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Ritu Rajbanshi

When does a place become a home?

How long does one have to live there?

Amir has lived in Kathmandu for 50 years and still when he talks about the valley, it has a strange tint to it. He talks about this city like he is talking about those rare cheesecakes from high-end confectioneries in Durbar Marg he liked to splurge on every time he managed to earn around Rs. 5000 a night.

Amir talks about his cab more fondly. He talks about his white beaten-down Maruti 800 like he talks about the blanket that his mother stitched when his father had first dragged him to Kathmandu, many decades ago. Amir's father had returned empty-handed from India then; losing all the money in a few months. But the old man hadn't lost hope so had anyone in Amir's family.

The winter in Phulgaum, Janakpur was cold but his mother had heard stories about the chilly hills. She warned him about the harshness of the hills and how people froze mid-snore in their sleep. He still remembers his heartbeat while listening to her tales and how they had cried as if they would never meet again. He was 11 when he first came to Kathmandu. Hills lined the sky of the valley so clearly then that Amir felt a little dizzy. He could see the top of the mountain above the hills which seemed so close that he tried to reach for it. The tallest thing in his village had been the two-storey Durga Mandir that he used to visit every day with his mother.

That was almost 50 years ago. In the next 15 minutes, Amir would turn 61. There was going to be no celebration except for the single cigarette in the glove compartment of his old beaten-up Maruti 800 and hopes of picking up decent customers. The cigarette was going to be his first in a year- an easy-on-the-pocket ritual cum celebration. The cumulus of the smoke was the only cloud and the bright sun at the end of the cigarette was the only star he could see that night. Kathmandu had managed to pollute even the lights. But he didn’t care much for it.

Tonight, at least, he had nothing to complain about. Tonight he was grateful with a tint of remorse only for the inevitable: ageing. His family was healthy and happy. Fifty years of saving every single paisa he could and he finally had a solid roof of his own in the capital city. His parents were well taken care of. And yet he was back to working nights. The day shift was enough to keep the family expenses afloat but these night shifts brought a certain peace. It brought a smile to his face, one that only once in a while cheesecakes and cigarettes could bring.

He felt a little light-headed from the nicotine rush. He had been smoking one cigarette a year for two decades now and every year on this day, the buzz hit him almost exactly like the time he had smoked his first cigarette. Amir drove past the haunted temples of Ason filled with Gods that should have been strangers to him. He smirked and nodded at those painted statues as if they were old friends. He felt a kinship with these wide-eyed effigies. The Gods of Kathmandu had favoured him much better than the Gods of Janakpur had. They had, he was sure, looked after him as he struggled to put a roof over his head. Tonight at 61, Kathmandu felt like a cold foggy morning after a hard night he believed he would not survive. There was nothing but gratitude.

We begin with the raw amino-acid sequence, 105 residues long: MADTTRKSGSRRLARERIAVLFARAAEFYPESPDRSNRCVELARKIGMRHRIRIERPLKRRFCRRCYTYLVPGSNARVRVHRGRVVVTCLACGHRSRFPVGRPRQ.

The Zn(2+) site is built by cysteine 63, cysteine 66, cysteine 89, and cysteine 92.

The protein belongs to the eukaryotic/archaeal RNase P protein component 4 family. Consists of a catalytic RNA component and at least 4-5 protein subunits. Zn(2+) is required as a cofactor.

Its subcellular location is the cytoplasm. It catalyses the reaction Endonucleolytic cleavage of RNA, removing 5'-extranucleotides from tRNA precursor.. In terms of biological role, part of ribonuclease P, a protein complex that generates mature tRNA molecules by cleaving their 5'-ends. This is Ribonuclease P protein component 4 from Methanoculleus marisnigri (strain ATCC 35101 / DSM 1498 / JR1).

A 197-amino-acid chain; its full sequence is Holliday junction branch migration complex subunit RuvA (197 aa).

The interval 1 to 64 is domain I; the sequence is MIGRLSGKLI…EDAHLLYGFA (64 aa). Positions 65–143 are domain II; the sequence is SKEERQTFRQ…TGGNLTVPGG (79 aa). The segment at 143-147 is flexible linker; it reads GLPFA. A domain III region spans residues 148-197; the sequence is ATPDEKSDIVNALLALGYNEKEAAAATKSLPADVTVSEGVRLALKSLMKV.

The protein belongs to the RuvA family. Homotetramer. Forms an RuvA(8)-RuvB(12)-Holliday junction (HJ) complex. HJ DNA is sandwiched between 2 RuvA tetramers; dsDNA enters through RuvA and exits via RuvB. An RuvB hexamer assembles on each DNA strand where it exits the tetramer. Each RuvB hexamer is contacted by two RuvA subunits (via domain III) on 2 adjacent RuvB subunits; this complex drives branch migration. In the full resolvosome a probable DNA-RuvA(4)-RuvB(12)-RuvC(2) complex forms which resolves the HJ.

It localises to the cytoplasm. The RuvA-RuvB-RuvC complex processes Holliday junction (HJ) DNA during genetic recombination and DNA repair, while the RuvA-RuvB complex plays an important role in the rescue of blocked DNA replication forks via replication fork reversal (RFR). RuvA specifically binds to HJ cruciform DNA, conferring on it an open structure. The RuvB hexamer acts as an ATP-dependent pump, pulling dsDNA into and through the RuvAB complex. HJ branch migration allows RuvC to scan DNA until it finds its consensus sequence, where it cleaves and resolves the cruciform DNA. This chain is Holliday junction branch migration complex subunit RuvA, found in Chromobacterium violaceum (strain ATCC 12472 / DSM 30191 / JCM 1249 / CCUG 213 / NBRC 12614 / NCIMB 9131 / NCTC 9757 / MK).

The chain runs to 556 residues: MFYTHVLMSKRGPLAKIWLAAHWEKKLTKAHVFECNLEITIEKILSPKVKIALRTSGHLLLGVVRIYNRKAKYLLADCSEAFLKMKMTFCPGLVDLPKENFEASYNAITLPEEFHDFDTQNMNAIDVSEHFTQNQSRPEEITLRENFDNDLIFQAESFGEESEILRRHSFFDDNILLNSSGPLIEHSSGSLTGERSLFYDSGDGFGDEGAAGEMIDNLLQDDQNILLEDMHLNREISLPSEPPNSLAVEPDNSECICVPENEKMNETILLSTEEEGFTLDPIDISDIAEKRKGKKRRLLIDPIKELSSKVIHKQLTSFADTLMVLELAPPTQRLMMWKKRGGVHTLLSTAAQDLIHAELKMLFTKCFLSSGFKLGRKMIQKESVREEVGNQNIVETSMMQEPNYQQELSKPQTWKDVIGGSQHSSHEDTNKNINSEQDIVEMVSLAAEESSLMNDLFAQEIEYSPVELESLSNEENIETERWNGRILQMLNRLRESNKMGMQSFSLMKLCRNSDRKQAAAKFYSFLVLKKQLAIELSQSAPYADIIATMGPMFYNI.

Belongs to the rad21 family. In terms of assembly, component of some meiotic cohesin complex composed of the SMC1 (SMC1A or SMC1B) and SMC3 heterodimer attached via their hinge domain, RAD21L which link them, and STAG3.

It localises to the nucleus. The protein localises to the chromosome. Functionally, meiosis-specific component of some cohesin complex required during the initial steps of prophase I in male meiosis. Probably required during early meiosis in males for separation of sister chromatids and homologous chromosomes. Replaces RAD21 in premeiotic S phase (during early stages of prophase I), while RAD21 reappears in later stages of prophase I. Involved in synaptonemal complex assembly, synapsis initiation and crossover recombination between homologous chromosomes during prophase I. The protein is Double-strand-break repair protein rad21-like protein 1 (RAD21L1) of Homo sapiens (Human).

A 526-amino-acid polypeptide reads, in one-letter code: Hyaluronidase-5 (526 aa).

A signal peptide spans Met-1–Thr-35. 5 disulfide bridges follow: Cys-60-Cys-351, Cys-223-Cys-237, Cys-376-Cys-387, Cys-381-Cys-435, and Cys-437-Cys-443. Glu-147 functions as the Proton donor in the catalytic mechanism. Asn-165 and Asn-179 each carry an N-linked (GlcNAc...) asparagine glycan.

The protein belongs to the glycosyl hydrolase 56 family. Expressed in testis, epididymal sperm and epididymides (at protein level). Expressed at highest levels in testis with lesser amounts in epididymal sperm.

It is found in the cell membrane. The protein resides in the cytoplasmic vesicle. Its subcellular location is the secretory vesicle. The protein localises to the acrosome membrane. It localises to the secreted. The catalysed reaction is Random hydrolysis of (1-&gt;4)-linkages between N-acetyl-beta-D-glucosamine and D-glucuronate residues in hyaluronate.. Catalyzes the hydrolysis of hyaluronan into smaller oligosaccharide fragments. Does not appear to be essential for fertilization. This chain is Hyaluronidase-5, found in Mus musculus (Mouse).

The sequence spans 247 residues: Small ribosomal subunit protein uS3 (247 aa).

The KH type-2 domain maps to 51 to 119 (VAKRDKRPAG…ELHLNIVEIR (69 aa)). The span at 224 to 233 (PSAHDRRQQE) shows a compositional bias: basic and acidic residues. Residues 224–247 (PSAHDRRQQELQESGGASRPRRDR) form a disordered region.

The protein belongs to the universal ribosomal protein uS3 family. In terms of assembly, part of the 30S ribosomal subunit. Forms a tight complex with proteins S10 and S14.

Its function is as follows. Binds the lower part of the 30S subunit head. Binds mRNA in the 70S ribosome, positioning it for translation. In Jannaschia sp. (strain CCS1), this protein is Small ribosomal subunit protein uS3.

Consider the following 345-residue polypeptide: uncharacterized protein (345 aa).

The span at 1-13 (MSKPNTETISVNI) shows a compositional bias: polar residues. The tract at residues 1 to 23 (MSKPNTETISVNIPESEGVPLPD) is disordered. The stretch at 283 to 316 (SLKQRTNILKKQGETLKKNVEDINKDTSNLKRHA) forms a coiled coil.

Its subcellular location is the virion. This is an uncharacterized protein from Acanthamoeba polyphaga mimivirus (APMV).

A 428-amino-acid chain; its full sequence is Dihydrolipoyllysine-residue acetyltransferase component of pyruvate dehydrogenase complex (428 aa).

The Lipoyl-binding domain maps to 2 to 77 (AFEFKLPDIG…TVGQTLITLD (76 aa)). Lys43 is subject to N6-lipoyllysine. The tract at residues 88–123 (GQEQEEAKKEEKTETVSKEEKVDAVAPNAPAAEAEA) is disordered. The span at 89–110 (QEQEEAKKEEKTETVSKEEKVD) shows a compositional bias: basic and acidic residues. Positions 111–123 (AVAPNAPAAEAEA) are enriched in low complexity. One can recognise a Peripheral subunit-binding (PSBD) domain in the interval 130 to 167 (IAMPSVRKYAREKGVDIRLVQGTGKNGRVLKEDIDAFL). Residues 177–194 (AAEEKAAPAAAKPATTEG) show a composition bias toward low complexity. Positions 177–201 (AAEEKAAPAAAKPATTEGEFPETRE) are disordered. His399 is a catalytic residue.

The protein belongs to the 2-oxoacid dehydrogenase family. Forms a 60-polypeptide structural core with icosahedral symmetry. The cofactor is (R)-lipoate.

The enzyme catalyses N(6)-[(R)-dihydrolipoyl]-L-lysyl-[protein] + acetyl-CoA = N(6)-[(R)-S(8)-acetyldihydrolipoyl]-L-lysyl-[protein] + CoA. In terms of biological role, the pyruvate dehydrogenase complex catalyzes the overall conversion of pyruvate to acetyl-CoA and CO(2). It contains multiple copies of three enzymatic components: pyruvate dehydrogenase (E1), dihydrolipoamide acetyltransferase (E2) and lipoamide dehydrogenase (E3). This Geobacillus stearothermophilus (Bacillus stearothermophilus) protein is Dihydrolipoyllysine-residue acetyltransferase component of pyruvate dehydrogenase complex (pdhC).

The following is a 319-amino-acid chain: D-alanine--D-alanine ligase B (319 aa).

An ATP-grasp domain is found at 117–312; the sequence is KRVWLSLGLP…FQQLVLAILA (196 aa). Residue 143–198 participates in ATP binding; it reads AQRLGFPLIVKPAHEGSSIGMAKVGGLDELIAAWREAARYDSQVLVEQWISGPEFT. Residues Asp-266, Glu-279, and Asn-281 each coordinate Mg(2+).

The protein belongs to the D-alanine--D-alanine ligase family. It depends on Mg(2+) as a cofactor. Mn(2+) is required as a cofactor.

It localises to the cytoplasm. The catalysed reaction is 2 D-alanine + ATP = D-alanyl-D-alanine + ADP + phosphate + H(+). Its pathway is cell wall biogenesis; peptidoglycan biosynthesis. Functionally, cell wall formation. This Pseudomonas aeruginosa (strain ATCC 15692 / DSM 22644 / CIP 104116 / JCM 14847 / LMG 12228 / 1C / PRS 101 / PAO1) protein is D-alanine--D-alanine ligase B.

Amir brought the cab to a slow halt beside the sky bridge at the Jamal intersection with a goofy smile on his face. The fountain underneath the bridge had broken ages ago. The shallow water reservoir was full of dust. The thing was barely keeping together and yet, sometimes, like tonight, the fountain lit up teasingly, giving the illusion that everything was alright. Amir stared at the flickering orange light with his head resting on the window. Ash, from the forgotten cigarette, fell like the ghost droplets of water in the once working fountain.

“What are you looking at, Amir dai?” Krishna’s voice boomed like a slap in the silence of the night.

Amir turned around to see the smiling face of a fellow night dweller. Krishna was a shopkeeper; if one could call the candies and cigarettes spread out in a nanglo (flat woven tray), a shop.

“Amazing how durable those lights are… they turn on despite the decades”

Krishna looked at the bridge and laughed as if the entire night was his to keep. He didn’t care for the sleeping residents or passersby as he laughed at the old colourful lights flickering on their way to fitsy death.

Krishna’s laughter snuck up on Amir. Looking at the man that Krishna was- a huge pot belly, a thick moustache on a chubby face and his signature dhaka topi, Amir after all those years still had trouble digesting the fact that the man laughed like a 5-year-old kid. Biting his tongue, letting the air pass through the sides of his lips with spit splattering left and right, Krishna could laugh for 5 minutes straight. Amir watched him wanting both to stop and to let him laugh his heart out. But he intervened when Krishna started coughing and getting red in the face.

Pugyo pasa pugyo…” Amir said to stop the human replica of the laughing Buddha from choking on his chortle.

Testo hasnu parne kuro pani thyena.” Amir scolded him for laughing too hard too fast at something so irrelevant. Krishna, despite coming from a different caste, different world, felt like a brother .

Krishna walked over to Amir’s cab huffing half from the laughing exertion and half from the cold. He handed Amir a cigarette with a throaty “Hyappy Burt-day pasa”.

They exchanged no hugs, no thank yous. Amir accepted his gift even though he had no use of it anymore and walked back with Krishna to share a cup of warm thermos tea that bhauju (sister-in-law) prepared for him every night.